Budel reaches Cape Town
Just over a week ago, on 30 December Budel, was rescued from his damaged, ten year-old, carbon fibre, Open 40 racing yacht Hayai while competing in the singlehanded round-the-world, Portimão Global Ocean Race. Budel was rescued in the Indian Ocean by the 170,000 tonne CSK Radiance bound for Rotterdam in a highly-skilled and coordinated operation undertaken in challenging conditions 900miles south-east of Madagascar at 40°S 57°30’E .
After the sailor cleared through the Cape Town Customs Office at 06:30GMT today he was reunited with his wife, Myrna, and two sons, Frans and Bas: “It was a real surprise to see my wife and two sons, and that was really fine,” said Budel from his temporary base in the Royal Cape Yacht Club.
After ten days aboard the rescue ship, he was also quick to praise the extraordinary hospitality of the Captain and crew of CSK Radiance: “A better hotel you could not find,” confirmed Budel, laughing heartily. “I had everything on board that I could ever want. I could wash my clothes and they fed me more than I could ever need. It was perfect.”
Also eagerly awaiting Budel’s clearance through customs was South African yachtsman, Lenjohn van der Wel, co-skipper of the double-handed Class 40 Kazimir Partners racing in the Portimão Global Ocean Race with his brother, Peter, until mast damage forced the pair to turn back towards to Cape Town on 18th December after four days sailing in Leg 2 from Cape Town to Wellington, New Zealand. Greeting Budel after his rescue was a great moment for Van der Wel, but there was a separate agenda: getting Budel back on the race course as soon as possible.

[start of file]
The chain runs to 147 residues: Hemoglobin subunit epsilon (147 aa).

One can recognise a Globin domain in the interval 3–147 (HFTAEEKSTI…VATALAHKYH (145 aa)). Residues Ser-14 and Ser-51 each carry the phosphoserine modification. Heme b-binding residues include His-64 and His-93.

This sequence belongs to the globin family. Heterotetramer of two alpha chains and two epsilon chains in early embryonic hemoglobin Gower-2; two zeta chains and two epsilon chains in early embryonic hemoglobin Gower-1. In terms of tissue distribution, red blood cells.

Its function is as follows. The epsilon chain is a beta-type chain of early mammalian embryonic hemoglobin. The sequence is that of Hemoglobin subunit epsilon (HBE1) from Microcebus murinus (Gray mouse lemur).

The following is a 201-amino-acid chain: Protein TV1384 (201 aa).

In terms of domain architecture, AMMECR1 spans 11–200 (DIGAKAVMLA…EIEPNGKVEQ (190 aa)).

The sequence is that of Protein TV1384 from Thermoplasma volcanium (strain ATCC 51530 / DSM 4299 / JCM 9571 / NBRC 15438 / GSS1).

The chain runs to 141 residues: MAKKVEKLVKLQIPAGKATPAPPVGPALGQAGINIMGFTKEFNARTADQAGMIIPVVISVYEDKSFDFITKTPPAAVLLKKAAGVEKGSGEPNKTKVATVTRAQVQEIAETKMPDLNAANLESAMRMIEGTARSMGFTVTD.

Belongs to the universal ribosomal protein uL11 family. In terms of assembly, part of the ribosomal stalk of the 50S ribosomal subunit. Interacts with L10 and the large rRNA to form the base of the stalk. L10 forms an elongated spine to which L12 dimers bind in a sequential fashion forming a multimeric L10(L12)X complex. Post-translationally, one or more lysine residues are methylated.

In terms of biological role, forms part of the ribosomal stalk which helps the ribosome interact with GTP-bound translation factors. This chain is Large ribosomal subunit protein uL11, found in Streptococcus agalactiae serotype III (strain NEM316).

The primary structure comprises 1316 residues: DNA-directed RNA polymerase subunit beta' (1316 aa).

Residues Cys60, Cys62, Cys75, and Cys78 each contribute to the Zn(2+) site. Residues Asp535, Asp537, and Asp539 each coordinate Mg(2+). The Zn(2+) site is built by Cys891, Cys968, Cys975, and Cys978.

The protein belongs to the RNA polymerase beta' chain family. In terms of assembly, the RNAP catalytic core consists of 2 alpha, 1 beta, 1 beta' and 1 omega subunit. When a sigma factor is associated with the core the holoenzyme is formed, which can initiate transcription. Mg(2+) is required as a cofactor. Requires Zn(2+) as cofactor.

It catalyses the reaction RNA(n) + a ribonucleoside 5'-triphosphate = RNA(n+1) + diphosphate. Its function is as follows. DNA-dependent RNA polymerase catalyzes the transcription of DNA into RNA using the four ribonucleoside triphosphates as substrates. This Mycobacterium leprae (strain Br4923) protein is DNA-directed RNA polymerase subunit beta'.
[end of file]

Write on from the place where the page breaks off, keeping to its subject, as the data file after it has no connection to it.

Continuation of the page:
“Basically, what is happening is that we are teaming up to race Kazimir Partners together,” explained Van der Wel. “Re-starting the race in Wellington is definitely out as there just isn’t enough time, but we are going to try and rejoin the race in Brazil,” he continued. “We’ll sail from here sometime mid-February. Nico is planning to go to Wellington to see the rest of the fleet when they arrive, then when he’s back in South Africa, we’ll get started.”
Within just five hours of reaching dry land, Budel is already planning to head back out to sea. “We’re still working on the arrangements,” he confirms. “But we will start the race in Ilabella, Brazil, together for double-handed racing and we will race in Legs 4 and 5 to America and then Portimão.” After his dramatic rescue ten days ago, the irrepressible solo sailor is keen to get sailing as soon as possible: “We will go sailing on Kazimir in the afternoon tomorrow, together,” he predicts. “Getting back on the water is the best way to be.”